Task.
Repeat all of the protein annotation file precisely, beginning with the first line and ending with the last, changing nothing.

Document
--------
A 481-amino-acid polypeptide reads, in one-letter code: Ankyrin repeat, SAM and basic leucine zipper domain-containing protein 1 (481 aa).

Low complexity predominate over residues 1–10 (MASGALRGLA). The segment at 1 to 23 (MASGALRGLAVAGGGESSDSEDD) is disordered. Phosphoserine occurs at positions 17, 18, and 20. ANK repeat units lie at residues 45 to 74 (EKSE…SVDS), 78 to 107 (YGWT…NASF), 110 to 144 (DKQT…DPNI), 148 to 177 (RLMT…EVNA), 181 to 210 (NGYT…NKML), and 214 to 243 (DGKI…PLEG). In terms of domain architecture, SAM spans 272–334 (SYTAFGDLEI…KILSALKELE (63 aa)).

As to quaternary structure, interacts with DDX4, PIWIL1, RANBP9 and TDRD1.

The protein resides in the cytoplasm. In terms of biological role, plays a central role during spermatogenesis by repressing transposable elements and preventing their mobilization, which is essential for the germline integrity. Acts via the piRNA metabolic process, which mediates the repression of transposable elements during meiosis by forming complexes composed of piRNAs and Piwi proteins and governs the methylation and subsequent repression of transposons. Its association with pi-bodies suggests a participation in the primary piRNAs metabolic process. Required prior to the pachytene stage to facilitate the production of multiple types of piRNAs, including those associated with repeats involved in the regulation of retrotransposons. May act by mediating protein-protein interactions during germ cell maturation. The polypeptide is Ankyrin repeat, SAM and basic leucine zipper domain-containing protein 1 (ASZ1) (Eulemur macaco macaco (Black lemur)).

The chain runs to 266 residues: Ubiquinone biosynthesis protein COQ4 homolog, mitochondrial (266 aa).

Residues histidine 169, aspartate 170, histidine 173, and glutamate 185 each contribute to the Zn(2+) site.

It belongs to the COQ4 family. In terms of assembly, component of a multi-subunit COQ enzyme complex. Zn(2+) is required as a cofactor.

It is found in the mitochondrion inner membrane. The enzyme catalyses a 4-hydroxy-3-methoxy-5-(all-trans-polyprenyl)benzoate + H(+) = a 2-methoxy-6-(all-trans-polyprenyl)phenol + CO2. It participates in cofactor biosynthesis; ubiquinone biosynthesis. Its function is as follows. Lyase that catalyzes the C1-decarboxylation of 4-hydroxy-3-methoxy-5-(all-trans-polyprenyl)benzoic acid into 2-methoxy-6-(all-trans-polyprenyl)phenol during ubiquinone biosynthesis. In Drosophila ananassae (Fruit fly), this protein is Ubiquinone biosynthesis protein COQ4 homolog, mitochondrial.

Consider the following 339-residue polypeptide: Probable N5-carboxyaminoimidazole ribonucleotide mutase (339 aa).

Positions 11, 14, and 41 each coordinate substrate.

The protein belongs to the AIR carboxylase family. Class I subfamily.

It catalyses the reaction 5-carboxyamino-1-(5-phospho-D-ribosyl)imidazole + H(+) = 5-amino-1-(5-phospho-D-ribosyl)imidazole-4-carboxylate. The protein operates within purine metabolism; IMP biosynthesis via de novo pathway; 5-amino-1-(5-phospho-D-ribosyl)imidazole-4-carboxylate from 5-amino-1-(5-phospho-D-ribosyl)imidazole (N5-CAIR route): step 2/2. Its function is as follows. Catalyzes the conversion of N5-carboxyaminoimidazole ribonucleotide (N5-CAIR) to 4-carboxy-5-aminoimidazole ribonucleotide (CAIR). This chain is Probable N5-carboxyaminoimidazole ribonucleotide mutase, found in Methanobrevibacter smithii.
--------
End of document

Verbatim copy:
A 481-amino-acid polypeptide reads, in one-letter code: Ankyrin repeat, SAM and basic leucine zipper domain-containing protein 1 (481 aa).

Low complexity predominate over residues 1–10 (MASGALRGLA). The segment at 1 to 23 (MASGALRGLAVAGGGESSDSEDD) is disordered. Phosphoserine occurs at positions 17, 18, and 20. ANK repeat units lie at residues 45 to 74 (EKSE…SVDS), 78 to 107 (YGWT…NASF), 110 to 144 (DKQT…DPNI), 148 to 177 (RLMT…EVNA), 181 to 210 (NGYT…NKML), and 214 to 243 (DGKI…PLEG). In terms of domain architecture, SAM spans 272–334 (SYTAFGDLEI…KILSALKELE (63 aa)).

As to quaternary structure, interacts with DDX4, PIWIL1, RANBP9 and TDRD1.

The protein resides in the cytoplasm. In terms of biological role, plays a central role during spermatogenesis by repressing transposable elements and preventing their mobilization, which is essential for the germline integrity. Acts via the piRNA metabolic process, which mediates the repression of transposable elements during meiosis by forming complexes composed of piRNAs and Piwi proteins and governs the methylation and subsequent repression of transposons. Its association with pi-bodies suggests a participation in the primary piRNAs metabolic process. Required prior to the pachytene stage to facilitate the production of multiple types of piRNAs, including those associated with repeats involved in the regulation of retrotransposons. May act by mediating protein-protein interactions during germ cell maturation. The polypeptide is Ankyrin repeat, SAM and basic leucine zipper domain-containing protein 1 (ASZ1) (Eulemur macaco macaco (Black lemur)).

The chain runs to 266 residues: Ubiquinone biosynthesis protein COQ4 homolog, mitochondrial (266 aa).

Residues histidine 169, aspartate 170, histidine 173, and glutamate 185 each contribute to the Zn(2+) site.

It belongs to the COQ4 family. In terms of assembly, component of a multi-subunit COQ enzyme complex. Zn(2+) is required as a cofactor.

It is found in the mitochondrion inner membrane. The enzyme catalyses a 4-hydroxy-3-methoxy-5-(all-trans-polyprenyl)benzoate + H(+) = a 2-methoxy-6-(all-trans-polyprenyl)phenol + CO2. It participates in cofactor biosynthesis; ubiquinone biosynthesis. Its function is as follows. Lyase that catalyzes the C1-decarboxylation of 4-hydroxy-3-methoxy-5-(all-trans-polyprenyl)benzoic acid into 2-methoxy-6-(all-trans-polyprenyl)phenol during ubiquinone biosynthesis. In Drosophila ananassae (Fruit fly), this protein is Ubiquinone biosynthesis protein COQ4 homolog, mitochondrial.

Consider the following 339-residue polypeptide: Probable N5-carboxyaminoimidazole ribonucleotide mutase (339 aa).

Positions 11, 14, and 41 each coordinate substrate.

The protein belongs to the AIR carboxylase family. Class I subfamily.

It catalyses the reaction 5-carboxyamino-1-(5-phospho-D-ribosyl)imidazole + H(+) = 5-amino-1-(5-phospho-D-ribosyl)imidazole-4-carboxylate. The protein operates within purine metabolism; IMP biosynthesis via de novo pathway; 5-amino-1-(5-phospho-D-ribosyl)imidazole-4-carboxylate from 5-amino-1-(5-phospho-D-ribosyl)imidazole (N5-CAIR route): step 2/2. Its function is as follows. Catalyzes the conversion of N5-carboxyaminoimidazole ribonucleotide (N5-CAIR) to 4-carboxy-5-aminoimidazole ribonucleotide (CAIR). This chain is Probable N5-carboxyaminoimidazole ribonucleotide mutase, found in Methanobrevibacter smithii.